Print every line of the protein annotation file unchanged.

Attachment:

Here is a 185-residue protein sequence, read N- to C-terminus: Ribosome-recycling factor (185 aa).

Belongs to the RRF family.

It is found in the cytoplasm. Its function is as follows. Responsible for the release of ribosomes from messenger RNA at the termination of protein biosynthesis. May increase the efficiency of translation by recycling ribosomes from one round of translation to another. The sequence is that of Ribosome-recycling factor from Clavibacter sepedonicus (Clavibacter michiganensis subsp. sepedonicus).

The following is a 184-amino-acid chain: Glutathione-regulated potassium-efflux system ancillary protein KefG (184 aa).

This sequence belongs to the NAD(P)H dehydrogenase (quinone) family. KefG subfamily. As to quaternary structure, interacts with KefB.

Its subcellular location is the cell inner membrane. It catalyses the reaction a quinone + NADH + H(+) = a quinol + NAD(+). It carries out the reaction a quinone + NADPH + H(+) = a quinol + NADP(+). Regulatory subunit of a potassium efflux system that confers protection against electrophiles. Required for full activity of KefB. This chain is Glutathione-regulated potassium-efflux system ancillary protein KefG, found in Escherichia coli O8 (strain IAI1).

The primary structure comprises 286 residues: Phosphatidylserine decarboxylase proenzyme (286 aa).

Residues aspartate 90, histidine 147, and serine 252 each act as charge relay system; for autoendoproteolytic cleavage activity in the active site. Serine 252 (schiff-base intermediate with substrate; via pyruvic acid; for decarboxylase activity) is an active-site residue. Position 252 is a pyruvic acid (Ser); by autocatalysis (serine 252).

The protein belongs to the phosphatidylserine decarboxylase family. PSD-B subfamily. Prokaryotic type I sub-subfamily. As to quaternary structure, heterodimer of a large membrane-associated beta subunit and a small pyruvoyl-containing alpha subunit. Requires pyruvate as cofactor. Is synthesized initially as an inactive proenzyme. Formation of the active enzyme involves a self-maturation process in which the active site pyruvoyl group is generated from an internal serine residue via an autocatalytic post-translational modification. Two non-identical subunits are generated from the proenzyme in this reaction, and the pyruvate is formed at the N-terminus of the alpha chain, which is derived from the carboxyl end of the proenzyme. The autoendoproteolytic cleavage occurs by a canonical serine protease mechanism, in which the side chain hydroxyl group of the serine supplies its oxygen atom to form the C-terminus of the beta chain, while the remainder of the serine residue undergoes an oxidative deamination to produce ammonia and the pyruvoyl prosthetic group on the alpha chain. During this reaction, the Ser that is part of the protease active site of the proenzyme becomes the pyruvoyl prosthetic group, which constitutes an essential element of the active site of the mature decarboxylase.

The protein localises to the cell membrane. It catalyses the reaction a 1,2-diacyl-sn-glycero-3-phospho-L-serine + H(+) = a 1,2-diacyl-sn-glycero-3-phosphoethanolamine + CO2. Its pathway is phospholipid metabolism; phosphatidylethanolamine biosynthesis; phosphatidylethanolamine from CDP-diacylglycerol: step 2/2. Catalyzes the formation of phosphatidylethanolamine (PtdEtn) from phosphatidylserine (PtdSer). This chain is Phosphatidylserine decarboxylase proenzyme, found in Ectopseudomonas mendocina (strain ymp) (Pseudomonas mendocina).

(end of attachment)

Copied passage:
Here is a 185-residue protein sequence, read N- to C-terminus: Ribosome-recycling factor (185 aa).

Belongs to the RRF family.

It is found in the cytoplasm. Its function is as follows. Responsible for the release of ribosomes from messenger RNA at the termination of protein biosynthesis. May increase the efficiency of translation by recycling ribosomes from one round of translation to another. The sequence is that of Ribosome-recycling factor from Clavibacter sepedonicus (Clavibacter michiganensis subsp. sepedonicus).

The following is a 184-amino-acid chain: Glutathione-regulated potassium-efflux system ancillary protein KefG (184 aa).

This sequence belongs to the NAD(P)H dehydrogenase (quinone) family. KefG subfamily. As to quaternary structure, interacts with KefB.

Its subcellular location is the cell inner membrane. It catalyses the reaction a quinone + NADH + H(+) = a quinol + NAD(+). It carries out the reaction a quinone + NADPH + H(+) = a quinol + NADP(+). Regulatory subunit of a potassium efflux system that confers protection against electrophiles. Required for full activity of KefB. This chain is Glutathione-regulated potassium-efflux system ancillary protein KefG, found in Escherichia coli O8 (strain IAI1).

The primary structure comprises 286 residues: Phosphatidylserine decarboxylase proenzyme (286 aa).

Residues aspartate 90, histidine 147, and serine 252 each act as charge relay system; for autoendoproteolytic cleavage activity in the active site. Serine 252 (schiff-base intermediate with substrate; via pyruvic acid; for decarboxylase activity) is an active-site residue. Position 252 is a pyruvic acid (Ser); by autocatalysis (serine 252).

The protein belongs to the phosphatidylserine decarboxylase family. PSD-B subfamily. Prokaryotic type I sub-subfamily. As to quaternary structure, heterodimer of a large membrane-associated beta subunit and a small pyruvoyl-containing alpha subunit. Requires pyruvate as cofactor. Is synthesized initially as an inactive proenzyme. Formation of the active enzyme involves a self-maturation process in which the active site pyruvoyl group is generated from an internal serine residue via an autocatalytic post-translational modification. Two non-identical subunits are generated from the proenzyme in this reaction, and the pyruvate is formed at the N-terminus of the alpha chain, which is derived from the carboxyl end of the proenzyme. The autoendoproteolytic cleavage occurs by a canonical serine protease mechanism, in which the side chain hydroxyl group of the serine supplies its oxygen atom to form the C-terminus of the beta chain, while the remainder of the serine residue undergoes an oxidative deamination to produce ammonia and the pyruvoyl prosthetic group on the alpha chain. During this reaction, the Ser that is part of the protease active site of the proenzyme becomes the pyruvoyl prosthetic group, which constitutes an essential element of the active site of the mature decarboxylase.

The protein localises to the cell membrane. It catalyses the reaction a 1,2-diacyl-sn-glycero-3-phospho-L-serine + H(+) = a 1,2-diacyl-sn-glycero-3-phosphoethanolamine + CO2. Its pathway is phospholipid metabolism; phosphatidylethanolamine biosynthesis; phosphatidylethanolamine from CDP-diacylglycerol: step 2/2. Catalyzes the formation of phosphatidylethanolamine (PtdEtn) from phosphatidylserine (PtdSer). This chain is Phosphatidylserine decarboxylase proenzyme, found in Ectopseudomonas mendocina (strain ymp) (Pseudomonas mendocina).